Soffritto - The Italian Cuisine Aromatics

by - 12:59 PM

Soffritto - Italian or Tuscan Holy Trininty of Cooking (the base)
Soffritto - The start to most Italian or Tuscan cooking.
Known as one of the "holy trinities" in Italian cuisine.

On Sundays, as many cooks do, I make up some sort of "base" for some of the meals in the upcoming week. Whether it is a big pan of sauce/marinara, a roast, or a lot of garlic chicken, it will surely be something to make dinner a little less work on the busy week days, but still put a delicious meal before us at the family table.

Last night my choice was Italian Infused Chicken (recipe to post this week). I have meals planned this week for it, which you will see in upcoming posts. Now I started my concoction late at night. Everybody was in bed. I knew this was a huge mistake as soon as I started the Soffritto. Let me explain why.

First, do you know what the Soffritto is? It is the base of aromatics used in most sauces, stews, soups, etc in Italian cuisine. In French cooking they call it Mirepoix and in Spanish cooking it is called Sofrito. Most countries have a combo they consider their "holy trinity" of aromatics that must be sauteed in olive oil and/or butter to flavor the rest of the meal. For Italy these three are onions, celery, and carrots finely diced with a mezzaluna or knife. Most Italian cooks I know throw in some minced garlic in the last couple of moments too...which I think then makes it an "off-the-hook quadripartite." I also salt and pepper my soffritto while sauteing.

Chef Benedetta Vitali explains, "Mastery of the soffritto is the key to an understanding of Tuscan cooking. It is the foundation on which many Tuscan sauces, and other dishes are built."

This is why there was trouble in my household. Everybody was in bed either trying to fall asleep or they were out like a light. Soon as I started sauteing, I knew Monday morning was going to be rough. Why? Because my family is beckoned by the smell of the Soffritto by itself, but once I add the garlic, 100% guarantee they will come. You know like Field of Dreams or Noah's Ark..."if you build it, they will come." Well in our house it is, "If you cook it, they will come." Sure enough, one by one like ravenous zombies, they came out of their rooms, "What are you cooking?" I explained it was a long way from being completed and it was for meals this week to return to bed, but none would go without walking up to the pan to deeply inhale the aroma, which puts the most "angelic smiles" on their faces. No wonder it is called the "holy trinity of Italian cooking."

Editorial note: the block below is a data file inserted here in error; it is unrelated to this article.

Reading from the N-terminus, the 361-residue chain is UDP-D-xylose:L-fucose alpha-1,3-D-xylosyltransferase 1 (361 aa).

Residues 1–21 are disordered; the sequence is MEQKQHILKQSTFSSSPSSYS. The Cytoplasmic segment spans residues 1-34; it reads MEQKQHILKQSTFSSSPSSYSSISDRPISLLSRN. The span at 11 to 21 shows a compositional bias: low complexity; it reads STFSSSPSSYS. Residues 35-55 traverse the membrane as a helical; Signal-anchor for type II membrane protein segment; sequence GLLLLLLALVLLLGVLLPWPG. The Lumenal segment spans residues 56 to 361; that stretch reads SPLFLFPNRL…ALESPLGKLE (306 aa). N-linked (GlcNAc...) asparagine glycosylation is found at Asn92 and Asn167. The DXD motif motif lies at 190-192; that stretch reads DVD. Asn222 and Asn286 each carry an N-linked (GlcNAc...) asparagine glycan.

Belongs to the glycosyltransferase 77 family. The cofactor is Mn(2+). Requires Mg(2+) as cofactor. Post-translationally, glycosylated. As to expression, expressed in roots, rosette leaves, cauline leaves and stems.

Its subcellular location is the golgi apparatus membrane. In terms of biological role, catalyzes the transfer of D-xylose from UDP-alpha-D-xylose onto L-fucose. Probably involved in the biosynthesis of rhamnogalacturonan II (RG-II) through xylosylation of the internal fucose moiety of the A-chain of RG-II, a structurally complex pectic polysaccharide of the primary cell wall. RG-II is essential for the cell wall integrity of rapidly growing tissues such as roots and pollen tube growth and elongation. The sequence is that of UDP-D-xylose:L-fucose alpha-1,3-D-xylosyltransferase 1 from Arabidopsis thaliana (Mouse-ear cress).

Herbs are another story, but they can be added to your soffritto. It depends on their purpose. If you want them to flavor meat, then you add them at the end of your saute of your soffritto, but if you want them to flavor sauce in a way they are distinctly picked up in the mouth, then you would add them toward the end (and again all of this is dependent on if they are fresh or dried herbs). If you want them to blend and not be pronounced, then you would add them at the beginning of your sauce. It just depends on your goal.

If you find yourself feeling too rushed for time to chop up a soffritto just to "start" cooking, then you could chop up your three main ingredients and store them in individual cooking portions in your freezer. I would not add the garlic to this, as you never want to saute garlic for long or it can become bitter or burnt instead of delicious. Freshly mince your garlic when you are ready for it. Then it is simple to get moving any night of the week with a most scrumptious meal.

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